Much of your Akita’s appearance and health is determined by its genes. Don’t try to “fix” your Akita by obsessing over the details. Spend the time appreciating your Akita and its quirks, adding just a few finishing touches so it looks and feels like a champ.

Further Reading

The Akita Inu — Breed Characteristics

The iconic Akita dog is first recognized by its curled-up tail, pointed ears and fluffy fur. It has an imposing size but also a noble, calm demeanor that can still quickly turn sour if it’s agitated. It’s one of the most impressive dog breeds, carrying in itself the spirit of ancient Japan.

Read More »

Akita health

Akita Joints And Spine Problems

A limping Akita is a sad sight to behold. It seems to need help but suddenly the limp disappears and the Akita acts fine. This is a warning sign that trouble is afoot and the Akita is about to develop an issue with its joints, spine or both. Here is an overview of joint and spine problems in Akita, with probable causes and suggested remedies.

Read More »

Communicable Diseases In Akita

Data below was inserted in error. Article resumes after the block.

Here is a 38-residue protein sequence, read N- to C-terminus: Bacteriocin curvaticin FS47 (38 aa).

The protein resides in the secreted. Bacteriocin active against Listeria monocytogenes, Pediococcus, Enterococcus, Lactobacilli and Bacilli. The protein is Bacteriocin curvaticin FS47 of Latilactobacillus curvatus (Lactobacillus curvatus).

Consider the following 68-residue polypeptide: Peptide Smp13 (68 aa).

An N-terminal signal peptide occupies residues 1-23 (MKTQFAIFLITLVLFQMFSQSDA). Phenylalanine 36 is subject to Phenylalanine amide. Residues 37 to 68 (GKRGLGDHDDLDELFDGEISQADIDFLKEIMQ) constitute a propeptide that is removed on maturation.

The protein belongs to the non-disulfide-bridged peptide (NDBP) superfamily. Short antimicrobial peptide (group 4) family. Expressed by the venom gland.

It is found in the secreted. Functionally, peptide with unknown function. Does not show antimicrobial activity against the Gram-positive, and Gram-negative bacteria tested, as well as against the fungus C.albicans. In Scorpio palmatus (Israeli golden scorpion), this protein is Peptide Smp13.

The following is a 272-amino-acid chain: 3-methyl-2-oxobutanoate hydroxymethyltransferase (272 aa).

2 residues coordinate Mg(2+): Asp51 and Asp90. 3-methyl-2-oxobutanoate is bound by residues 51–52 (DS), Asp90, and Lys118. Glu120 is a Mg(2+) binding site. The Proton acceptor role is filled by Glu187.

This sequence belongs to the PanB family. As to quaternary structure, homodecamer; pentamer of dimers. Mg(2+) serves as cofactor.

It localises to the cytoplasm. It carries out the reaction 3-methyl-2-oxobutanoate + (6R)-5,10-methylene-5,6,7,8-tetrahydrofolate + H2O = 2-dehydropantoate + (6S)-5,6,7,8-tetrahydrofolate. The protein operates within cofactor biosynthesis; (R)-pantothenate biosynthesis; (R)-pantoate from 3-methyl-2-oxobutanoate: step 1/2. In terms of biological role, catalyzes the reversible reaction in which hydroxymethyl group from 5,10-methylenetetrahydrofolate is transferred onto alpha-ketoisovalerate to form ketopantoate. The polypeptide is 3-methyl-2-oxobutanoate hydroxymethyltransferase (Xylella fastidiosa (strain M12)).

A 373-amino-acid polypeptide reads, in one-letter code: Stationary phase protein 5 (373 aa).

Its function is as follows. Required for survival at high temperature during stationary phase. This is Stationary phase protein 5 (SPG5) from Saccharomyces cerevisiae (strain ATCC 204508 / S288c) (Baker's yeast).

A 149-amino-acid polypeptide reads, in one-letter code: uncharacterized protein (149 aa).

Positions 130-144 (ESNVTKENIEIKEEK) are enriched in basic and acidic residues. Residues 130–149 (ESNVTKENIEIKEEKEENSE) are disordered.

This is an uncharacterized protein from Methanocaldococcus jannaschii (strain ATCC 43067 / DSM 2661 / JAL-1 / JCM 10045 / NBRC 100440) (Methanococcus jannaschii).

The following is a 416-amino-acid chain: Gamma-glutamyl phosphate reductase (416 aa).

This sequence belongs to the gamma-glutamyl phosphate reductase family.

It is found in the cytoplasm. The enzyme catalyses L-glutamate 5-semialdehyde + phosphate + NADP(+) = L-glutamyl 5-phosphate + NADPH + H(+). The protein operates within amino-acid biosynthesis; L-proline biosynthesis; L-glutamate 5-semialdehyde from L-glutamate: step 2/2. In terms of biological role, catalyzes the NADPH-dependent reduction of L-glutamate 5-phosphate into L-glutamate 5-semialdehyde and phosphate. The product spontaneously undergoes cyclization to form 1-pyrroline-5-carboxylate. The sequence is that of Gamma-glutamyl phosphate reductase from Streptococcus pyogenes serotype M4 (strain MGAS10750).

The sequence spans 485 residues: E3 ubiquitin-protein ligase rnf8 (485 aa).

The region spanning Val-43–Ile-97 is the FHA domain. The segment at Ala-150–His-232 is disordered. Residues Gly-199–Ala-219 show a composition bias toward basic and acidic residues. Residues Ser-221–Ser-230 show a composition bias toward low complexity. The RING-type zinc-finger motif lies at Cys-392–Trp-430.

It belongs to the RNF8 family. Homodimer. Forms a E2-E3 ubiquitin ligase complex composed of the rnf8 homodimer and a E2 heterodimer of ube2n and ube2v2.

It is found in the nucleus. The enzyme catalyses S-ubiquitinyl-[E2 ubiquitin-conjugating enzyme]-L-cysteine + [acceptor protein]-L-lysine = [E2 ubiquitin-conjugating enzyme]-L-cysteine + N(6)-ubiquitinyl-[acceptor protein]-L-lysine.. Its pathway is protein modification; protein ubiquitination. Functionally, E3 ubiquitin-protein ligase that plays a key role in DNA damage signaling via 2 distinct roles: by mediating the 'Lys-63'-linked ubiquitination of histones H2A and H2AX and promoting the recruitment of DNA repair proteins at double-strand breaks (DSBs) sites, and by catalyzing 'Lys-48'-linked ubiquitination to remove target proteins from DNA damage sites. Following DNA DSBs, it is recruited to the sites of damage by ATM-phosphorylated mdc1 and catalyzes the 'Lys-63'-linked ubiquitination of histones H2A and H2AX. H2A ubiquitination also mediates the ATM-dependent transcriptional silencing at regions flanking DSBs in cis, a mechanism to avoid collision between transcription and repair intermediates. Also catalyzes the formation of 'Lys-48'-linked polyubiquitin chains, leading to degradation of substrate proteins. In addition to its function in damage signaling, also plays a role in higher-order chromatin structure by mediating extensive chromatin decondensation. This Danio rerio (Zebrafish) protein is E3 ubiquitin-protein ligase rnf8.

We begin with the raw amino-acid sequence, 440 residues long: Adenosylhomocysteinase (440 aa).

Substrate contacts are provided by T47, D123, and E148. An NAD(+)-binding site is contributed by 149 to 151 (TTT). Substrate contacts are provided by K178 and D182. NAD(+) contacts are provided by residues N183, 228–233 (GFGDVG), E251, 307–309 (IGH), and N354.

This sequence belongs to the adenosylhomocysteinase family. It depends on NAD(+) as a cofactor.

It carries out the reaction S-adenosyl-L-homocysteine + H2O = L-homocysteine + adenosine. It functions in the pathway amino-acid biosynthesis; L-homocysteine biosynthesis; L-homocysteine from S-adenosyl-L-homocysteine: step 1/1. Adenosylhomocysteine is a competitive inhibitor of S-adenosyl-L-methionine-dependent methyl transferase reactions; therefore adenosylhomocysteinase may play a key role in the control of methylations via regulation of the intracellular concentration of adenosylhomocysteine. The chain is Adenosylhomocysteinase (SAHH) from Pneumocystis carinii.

Akitas might not like to mingle but they can still catch communicable diseases just like any dog breed that does. These diseases quickly spread through a litter, especially an unvaccinated one, even without physical contact; all it takes is an infected bowl, toy, or blanket to spread the disease.

Read More »

Eye Health Of The Akita Inu

Akita eye problems always happen because of a nutritional deficiency and a congenital defect. Diet fortified with nutrients and early eye exams are the simplest way to detect and manage eye problems in Akita

Read More »

Latest Videos

Scroll to Top
Receive the latest news

Subscribe To Our Newsletter

Get notified about new articles